"A Dynamic Approach to the Social Effects of Emotions: Interpersonal Effects of Emotional Change"
University of Amsterdam - Social Psychology
Prof.dr. Gerben van Kleef (University of Amsterdam), dr. Disa Sauter (University of Amsterdam)
1 October 2013 - 1 October 2017
In real life, we often find ourselves confronted with other people’s changing emotions, and need to figure out how to make sense of and respond to these changes. Emotional change refers to movement between two or more affective or emotional states, a ubiquitous phenomenon that is poorly understood. The present research is about the interpersonal effects of such emotional changes. Despite much past research has explored the effects of dynamic emotions on basic cognitive processes such as perception (Krumhuber, Kappas, & Manstead, 2013; Niedenthal, Brauer, Halberstadt, & Innes-Ker, 2001; Jack, Garrod, & Schyns, 2014), we are still in dark with regard to the effects of emotional change on more social cognitive processes such as attribution and impression formation. Moreover, prior research has only considered emotional changes from neutral to some emotional state (Ambadar, Schooler, & Cohen, 2005; Yoshikawa, Sato, 2008). It is unclear how people make sense of and respond to dynamic changes from one emotion to another. Our aim is to remedy this state of affairs by developing a comprehensive research program on the social effects of emotional change.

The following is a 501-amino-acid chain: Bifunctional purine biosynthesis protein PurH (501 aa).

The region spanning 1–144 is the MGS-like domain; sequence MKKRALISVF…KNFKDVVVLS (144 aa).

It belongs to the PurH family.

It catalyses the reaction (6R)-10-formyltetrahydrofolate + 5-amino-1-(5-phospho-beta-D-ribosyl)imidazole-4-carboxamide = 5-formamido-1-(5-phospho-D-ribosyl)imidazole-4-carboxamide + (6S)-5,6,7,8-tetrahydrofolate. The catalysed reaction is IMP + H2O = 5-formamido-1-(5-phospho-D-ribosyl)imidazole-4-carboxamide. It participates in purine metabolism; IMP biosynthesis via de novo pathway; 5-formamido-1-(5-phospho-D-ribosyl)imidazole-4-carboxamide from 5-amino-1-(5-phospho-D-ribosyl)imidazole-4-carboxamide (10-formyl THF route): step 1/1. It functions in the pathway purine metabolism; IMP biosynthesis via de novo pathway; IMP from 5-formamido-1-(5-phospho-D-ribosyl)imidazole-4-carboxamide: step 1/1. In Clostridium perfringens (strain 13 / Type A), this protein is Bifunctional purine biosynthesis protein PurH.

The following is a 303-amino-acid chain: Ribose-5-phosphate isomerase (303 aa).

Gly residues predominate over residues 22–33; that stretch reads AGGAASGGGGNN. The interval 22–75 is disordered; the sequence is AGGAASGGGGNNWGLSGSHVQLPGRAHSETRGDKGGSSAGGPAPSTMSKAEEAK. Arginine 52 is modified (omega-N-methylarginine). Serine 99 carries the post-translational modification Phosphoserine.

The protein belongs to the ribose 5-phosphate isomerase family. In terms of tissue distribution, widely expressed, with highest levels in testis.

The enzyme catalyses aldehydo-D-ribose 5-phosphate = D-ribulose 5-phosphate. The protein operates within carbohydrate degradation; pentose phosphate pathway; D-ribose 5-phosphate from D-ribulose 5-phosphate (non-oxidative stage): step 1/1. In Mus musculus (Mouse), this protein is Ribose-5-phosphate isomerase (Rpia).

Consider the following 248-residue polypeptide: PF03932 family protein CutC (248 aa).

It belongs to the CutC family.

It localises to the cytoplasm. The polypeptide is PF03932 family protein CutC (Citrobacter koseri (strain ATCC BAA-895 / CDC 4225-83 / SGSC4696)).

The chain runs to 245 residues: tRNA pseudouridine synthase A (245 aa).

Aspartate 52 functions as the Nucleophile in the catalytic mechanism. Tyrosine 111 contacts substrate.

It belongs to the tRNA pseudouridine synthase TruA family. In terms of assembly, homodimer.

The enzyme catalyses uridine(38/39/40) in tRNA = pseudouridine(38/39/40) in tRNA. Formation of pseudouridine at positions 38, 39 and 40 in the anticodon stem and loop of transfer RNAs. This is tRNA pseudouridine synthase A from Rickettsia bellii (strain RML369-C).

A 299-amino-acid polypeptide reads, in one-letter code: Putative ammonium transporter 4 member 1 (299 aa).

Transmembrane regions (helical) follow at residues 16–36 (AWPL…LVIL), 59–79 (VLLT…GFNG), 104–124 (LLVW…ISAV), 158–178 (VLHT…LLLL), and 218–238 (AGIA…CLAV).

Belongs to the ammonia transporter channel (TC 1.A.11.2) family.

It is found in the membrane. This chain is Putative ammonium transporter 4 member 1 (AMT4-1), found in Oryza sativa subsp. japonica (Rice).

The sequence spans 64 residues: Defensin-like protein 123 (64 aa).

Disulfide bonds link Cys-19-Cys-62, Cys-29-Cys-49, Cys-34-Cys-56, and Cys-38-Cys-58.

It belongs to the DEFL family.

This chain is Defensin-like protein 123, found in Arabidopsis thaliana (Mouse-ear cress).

In the present research, we will focus on the interpersonal effects of emotional change on basic cognitive processing in the first part, such as perception, attention, and memory. In the second part, we will focus on the interpersonal effects of emotional change on more social phenomena, for instance, impression formation and attribution. In the third part, based on the findings revealed by the above studies, we will examine the interpersonal effects of emotional change on perceivers’ attitudes and behavior. In the fourth part, the interpersonal effects of emotional change will be compared between different countries, for instance, China and the Netherlands.